Halifax – It’s time to take the results and demand better.
Atlantic Canadians know more today about what is happening in their high schools than they did when the Atlantic Institute for Market Studies (AIMS) released its first report card in 2003. With the release today of the AIMS 8th Annual Report Card on Atlantic Canadian High Schools; parents, students, teachers and the public are being urged to do more with the information.
“Are things better then they were seven short years ago?” asks AIMS President and CEO Charles Cirtwill. “Absolutely. Are they as good as they could, indeed should, be? Not on your life.”
Going beyond the rankings and looking at the information provided by AIMS you can see how your school is doing in Math or Science or Language Arts, and how it compares to other schools in its province.
“The next step,” says report co-author Bobby O’Keefe, “is to use that information to demand better results, to demand change to produce better results, to ask yourself, your neighbours and your community what you are doing to make it better.”
Our students still score below the Canadian average on national and international tests. Atlantic Canadian students consistently fail to make decent marks in the core basics ¨C reading, writing and arithmetic. With enrollment decreasing and funding increasing, we are spending more on education per student than ever before, but performance is not getting better and some would argue it is getting worse.
Some places have thrown up their hands and accepted defeat. Other cities, provinces and states have embraced education reform demanding more and better; and those areas are seeing results.
“Jeb Bush championed significant reforms in public education while Governor of Florida,” explains Cirtwill. “He raised academic standards, required accountability in public schools and created the most ambitious school choice program in the United States.”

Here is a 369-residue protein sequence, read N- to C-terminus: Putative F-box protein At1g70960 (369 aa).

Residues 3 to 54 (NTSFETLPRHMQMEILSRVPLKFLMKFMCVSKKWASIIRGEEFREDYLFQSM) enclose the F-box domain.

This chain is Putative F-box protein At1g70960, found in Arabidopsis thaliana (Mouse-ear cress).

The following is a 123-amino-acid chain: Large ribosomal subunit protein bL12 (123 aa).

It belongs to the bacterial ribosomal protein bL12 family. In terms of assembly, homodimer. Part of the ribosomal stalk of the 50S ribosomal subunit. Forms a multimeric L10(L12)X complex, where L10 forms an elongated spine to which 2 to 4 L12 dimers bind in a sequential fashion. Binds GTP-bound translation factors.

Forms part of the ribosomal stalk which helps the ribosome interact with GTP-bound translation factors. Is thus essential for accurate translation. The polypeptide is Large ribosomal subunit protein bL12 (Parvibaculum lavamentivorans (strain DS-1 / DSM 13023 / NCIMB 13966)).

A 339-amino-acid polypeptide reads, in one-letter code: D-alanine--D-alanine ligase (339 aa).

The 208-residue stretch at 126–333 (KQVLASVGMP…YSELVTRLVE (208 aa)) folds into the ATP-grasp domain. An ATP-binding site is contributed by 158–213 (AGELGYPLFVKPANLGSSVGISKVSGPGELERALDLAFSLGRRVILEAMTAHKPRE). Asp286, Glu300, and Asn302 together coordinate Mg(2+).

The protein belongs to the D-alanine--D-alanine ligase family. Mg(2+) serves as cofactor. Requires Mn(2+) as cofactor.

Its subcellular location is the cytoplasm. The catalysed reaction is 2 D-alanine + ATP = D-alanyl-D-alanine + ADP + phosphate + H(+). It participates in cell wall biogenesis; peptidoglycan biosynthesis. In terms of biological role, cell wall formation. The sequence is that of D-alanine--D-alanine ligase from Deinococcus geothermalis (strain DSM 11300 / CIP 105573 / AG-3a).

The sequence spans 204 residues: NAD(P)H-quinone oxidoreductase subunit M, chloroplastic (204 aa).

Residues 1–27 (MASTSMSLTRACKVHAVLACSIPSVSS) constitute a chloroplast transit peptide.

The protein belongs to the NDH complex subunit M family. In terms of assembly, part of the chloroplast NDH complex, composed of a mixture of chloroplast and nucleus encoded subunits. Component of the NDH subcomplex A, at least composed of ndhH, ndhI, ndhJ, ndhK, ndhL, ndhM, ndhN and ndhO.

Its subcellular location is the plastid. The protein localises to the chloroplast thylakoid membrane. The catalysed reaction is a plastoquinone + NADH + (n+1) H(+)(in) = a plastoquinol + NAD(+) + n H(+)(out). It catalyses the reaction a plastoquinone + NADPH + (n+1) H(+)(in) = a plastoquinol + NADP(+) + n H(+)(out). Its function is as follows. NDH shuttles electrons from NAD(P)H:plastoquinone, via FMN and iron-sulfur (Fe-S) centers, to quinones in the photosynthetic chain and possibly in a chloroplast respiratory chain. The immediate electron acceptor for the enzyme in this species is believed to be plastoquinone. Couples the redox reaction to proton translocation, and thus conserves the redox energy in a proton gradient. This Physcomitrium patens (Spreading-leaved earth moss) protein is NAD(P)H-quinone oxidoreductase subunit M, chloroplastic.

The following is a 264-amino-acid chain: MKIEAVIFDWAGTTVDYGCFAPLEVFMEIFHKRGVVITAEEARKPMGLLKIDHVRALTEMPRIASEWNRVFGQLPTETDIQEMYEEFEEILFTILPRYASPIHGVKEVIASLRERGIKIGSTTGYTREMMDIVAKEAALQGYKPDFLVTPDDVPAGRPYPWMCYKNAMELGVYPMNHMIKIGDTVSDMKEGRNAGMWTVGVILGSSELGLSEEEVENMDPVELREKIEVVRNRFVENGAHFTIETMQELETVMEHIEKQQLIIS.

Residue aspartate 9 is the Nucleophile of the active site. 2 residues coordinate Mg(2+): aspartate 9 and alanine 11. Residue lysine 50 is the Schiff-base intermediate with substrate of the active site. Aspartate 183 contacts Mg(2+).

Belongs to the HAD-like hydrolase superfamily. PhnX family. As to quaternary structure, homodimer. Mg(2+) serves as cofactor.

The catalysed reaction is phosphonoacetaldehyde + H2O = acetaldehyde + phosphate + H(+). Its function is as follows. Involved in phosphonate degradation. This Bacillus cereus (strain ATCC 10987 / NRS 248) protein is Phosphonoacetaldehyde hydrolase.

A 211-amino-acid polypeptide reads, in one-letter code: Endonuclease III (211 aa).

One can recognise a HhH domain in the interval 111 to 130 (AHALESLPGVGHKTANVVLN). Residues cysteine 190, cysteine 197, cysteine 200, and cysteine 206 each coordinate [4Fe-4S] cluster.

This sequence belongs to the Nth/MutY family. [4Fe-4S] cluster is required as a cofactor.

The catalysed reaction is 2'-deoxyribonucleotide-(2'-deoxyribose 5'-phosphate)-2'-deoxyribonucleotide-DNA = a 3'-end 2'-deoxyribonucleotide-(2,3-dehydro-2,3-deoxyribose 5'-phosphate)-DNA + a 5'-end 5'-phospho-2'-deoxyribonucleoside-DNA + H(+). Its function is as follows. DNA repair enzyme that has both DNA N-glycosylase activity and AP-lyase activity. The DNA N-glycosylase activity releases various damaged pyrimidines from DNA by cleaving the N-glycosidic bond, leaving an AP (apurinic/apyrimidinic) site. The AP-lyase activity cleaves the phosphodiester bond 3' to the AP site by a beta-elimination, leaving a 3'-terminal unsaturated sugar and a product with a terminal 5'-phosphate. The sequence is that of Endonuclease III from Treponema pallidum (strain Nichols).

“The transformation in Florida schools is measurable. More students are reading, writing and doing math and science on or above grade level. More high school seniors are earning a diploma and fewer students are dropping out.”
O’Keefe suggests the status quo in Atlantic Canada is no longer an option if we want to provide our children with the best possible opportunity for their futures. He says the annual AIMS high school report card provides information to identify the issues, but it will take all of us demanding renewed and reformed action to make it better.
The AIMS Report Card is published annually in Progress magazine and a complete copy can be found as a centre insert in the latest issue. This is the eighth year the magazine has dedicated an edition to the annual AIMS Report Card on Atlantic Canadian High Schools.
To view the complete report, click here.
To learn more about the high school report card, click here.
For more information, contact:
Bobby O’Keefe, AIMS Manager, Government Performance & Accountability
902-429-1143 (o) / 902-222-0944 (c)
Charles Cirtwill, AIMS President & CEO
902-429-1143 / 902-489-7699